April 10, 2006
Lost in the Forest
Lost in the Forest by Sue Miller
Finished on 4/4/06
Rating: B+ (7/10 Good)
I had no idea what this book was about when I picked it up last month. I rarely read book reviews (too many spoilers) and oftentimes don’t even read the book blurb on the back cover or inside flap. I heard about the book when it first came out and knew that it was something I’d like to read (I’ve read and enjoyed several other books by Miller), but by the time I got a copy, I’d long forgotten the reason for my interest. I must say I was a bit surprised to see that, once again, I’d wound up with a book dealing with grief.
Miller reminds me a bit of Elizabeth Berg. She articulates her thoughts on marriage, family and love in such a way that I find myself nodding my head in agreement, finding comfort in the validation of my own feelings, especially those still-fresh feelings of grief. I found myself slowing down, re-reading passages, trying to savor each and every sentence. I was immediately drawn into the drama, as Eva (and her children) learned to cope with the unexpected loss of her husband.
As I read, I began to think that this book would wind up in my Top Ten for the year. It had all the ingredients of a great book – engaging from the first page, passages worthy of jotting down (or dog-earing the page), likeable characters, and a beautifully described setting (Napa Valley). But about halfway in, the plot took a dramatic turn and my enthusiasm (if not my interest) began to wane. This certainly wasn’t the great book I thought it’d be, but it wasn’t a bad read, either. I guess I just wish it had more to do with Eva and her new life and working in her bookstore and less of Daisy and the drama that unfolded in her life. I also feel that some of the main characters (Emily and Mark) became less important to the narrative in the second half, whereas they were front and center (with Eva, Daisy and Theo) in the beginning.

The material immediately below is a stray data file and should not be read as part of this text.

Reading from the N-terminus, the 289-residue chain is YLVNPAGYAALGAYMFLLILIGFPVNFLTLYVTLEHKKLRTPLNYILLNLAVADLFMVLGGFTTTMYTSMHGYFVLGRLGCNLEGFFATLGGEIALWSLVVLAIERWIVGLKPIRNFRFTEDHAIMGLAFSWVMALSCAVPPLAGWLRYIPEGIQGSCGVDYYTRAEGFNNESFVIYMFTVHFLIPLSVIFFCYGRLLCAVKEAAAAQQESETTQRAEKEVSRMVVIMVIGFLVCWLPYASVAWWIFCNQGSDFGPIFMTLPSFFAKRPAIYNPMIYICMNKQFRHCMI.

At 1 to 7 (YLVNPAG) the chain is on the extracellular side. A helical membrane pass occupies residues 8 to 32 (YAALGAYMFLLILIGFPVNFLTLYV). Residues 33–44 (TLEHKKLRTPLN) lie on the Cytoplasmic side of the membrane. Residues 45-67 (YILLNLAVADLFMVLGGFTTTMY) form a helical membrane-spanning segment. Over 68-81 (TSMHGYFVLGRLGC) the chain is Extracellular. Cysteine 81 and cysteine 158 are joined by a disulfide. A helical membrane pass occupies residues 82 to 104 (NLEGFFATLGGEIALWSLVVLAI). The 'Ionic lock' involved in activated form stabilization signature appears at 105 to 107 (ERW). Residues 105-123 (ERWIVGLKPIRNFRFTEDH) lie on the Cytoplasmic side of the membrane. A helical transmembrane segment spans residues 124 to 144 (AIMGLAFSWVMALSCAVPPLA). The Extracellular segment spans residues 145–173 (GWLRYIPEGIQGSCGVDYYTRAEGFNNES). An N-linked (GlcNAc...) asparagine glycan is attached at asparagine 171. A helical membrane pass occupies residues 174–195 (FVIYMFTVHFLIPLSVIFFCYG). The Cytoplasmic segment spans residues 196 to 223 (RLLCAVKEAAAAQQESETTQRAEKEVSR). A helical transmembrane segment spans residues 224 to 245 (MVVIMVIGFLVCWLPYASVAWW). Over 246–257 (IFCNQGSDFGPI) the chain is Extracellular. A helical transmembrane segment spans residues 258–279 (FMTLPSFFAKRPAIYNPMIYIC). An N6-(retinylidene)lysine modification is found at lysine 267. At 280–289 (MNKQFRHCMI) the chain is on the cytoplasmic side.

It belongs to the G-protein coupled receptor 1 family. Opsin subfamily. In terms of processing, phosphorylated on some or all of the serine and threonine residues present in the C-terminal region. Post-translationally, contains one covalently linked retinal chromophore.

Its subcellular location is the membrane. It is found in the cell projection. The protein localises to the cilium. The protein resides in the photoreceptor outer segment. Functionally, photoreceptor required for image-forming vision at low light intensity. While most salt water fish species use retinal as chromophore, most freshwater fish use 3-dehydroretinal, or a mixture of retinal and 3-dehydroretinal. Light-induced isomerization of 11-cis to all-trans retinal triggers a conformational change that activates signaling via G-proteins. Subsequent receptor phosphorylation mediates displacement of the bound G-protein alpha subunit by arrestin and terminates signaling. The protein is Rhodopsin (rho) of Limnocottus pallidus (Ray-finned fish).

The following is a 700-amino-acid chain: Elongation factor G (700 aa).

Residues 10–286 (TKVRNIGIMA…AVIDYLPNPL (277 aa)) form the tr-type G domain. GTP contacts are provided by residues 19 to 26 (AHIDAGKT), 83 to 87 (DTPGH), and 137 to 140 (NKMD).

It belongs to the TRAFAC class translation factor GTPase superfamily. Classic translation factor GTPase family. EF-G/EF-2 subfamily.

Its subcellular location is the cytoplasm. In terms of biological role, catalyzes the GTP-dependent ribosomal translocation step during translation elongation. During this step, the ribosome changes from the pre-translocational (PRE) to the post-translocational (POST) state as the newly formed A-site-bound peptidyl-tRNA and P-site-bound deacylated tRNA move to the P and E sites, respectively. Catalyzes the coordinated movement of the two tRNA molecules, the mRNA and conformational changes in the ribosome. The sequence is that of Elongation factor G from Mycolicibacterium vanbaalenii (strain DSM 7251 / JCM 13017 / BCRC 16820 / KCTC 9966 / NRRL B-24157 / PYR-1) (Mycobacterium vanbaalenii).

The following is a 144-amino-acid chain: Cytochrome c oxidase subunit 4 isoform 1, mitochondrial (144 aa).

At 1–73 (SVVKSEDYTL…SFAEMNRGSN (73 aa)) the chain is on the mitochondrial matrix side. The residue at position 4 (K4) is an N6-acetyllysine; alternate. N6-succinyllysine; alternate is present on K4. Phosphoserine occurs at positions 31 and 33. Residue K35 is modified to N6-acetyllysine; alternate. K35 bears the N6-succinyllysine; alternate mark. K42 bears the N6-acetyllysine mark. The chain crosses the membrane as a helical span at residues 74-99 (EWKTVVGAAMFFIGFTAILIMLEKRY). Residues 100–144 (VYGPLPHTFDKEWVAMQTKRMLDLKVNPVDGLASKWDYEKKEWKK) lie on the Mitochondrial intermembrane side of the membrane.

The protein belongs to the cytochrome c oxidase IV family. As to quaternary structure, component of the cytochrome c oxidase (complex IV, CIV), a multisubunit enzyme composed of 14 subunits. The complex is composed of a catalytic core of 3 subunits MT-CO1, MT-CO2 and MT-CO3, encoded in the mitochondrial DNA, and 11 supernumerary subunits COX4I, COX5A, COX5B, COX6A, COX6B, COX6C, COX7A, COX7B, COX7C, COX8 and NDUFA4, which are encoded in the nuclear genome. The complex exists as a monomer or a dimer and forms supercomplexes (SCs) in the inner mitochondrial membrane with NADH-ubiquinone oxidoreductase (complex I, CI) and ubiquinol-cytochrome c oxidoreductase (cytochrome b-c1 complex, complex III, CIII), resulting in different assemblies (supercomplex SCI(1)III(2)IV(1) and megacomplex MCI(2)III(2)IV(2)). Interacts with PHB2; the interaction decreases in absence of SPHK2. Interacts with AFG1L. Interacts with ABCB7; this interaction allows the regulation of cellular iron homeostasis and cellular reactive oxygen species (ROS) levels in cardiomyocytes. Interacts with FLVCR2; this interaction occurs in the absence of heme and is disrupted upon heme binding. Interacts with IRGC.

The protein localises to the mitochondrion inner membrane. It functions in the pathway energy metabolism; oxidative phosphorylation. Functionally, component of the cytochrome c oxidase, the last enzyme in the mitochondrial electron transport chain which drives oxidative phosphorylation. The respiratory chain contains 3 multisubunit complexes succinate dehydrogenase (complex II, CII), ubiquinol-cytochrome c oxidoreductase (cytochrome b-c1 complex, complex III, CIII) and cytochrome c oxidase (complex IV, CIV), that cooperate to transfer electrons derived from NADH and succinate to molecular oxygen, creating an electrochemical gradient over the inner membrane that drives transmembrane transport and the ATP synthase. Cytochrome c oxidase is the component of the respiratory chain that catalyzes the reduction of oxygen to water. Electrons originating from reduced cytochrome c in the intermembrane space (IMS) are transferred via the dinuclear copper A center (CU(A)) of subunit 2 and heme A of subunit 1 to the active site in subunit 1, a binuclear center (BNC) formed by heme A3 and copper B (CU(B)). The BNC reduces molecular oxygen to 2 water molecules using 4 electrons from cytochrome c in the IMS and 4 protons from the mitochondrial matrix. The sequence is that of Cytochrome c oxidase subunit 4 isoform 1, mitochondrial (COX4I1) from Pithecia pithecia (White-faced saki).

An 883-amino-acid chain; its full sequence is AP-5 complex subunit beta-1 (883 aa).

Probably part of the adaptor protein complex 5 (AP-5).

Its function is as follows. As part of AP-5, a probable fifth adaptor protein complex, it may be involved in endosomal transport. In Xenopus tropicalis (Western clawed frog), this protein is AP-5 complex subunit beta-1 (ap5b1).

Over all, this is a book I’d like to keep for a possible re-read. As I mentioned, there were a few passages that resonated with me personally and perhaps now that I know how the story ends, I won’t be quite as disappointed when I give it a second reading.
“Eva was reading. She had only recently begun to be able to read again, whole books – this had been impossible for almost a year. Now she looked forward to it. The book, waiting in the living room after she got Theo down. Waiting at her bedside. The circle of light falling over the white bedsheets, the subtle smell of the paper. Wanting just another chapter, and then, perhaps, another. Wanting something she could so easily have. When it had been gone, she hadn’t been able to miss it – she was too taken up with grief. But now that it had returned to her, she was grateful to this old love – books, the words – for coming back, for reminding her of the possibility of pleasure, of anticipation. Of being transported out of her own life into others.” (p. 143 hardcover)
“But relief came in this case, wanted or not. As the process went on, as Eva took the first steps toward recovering from her sense of having lost everything, as she was more able to spend sometimes a whole day without being swept by sorrow, then she began to grieve for her very grief, her letting go of John. She didn’t want to let go of him! She didn’t want to speak lovingly and in the past tense of him. She didn’t want to not be furious at his death, at how he had died…
A normal day, a day in which she didn’t weep, in which she wasn’t felled by rage or sorrow, was like a betrayal of what had happened to him.
But they came, the normal days, more and more of them, and by degrees they stole her grief from her – her last connection to John, she felt then.” (p. 22-23)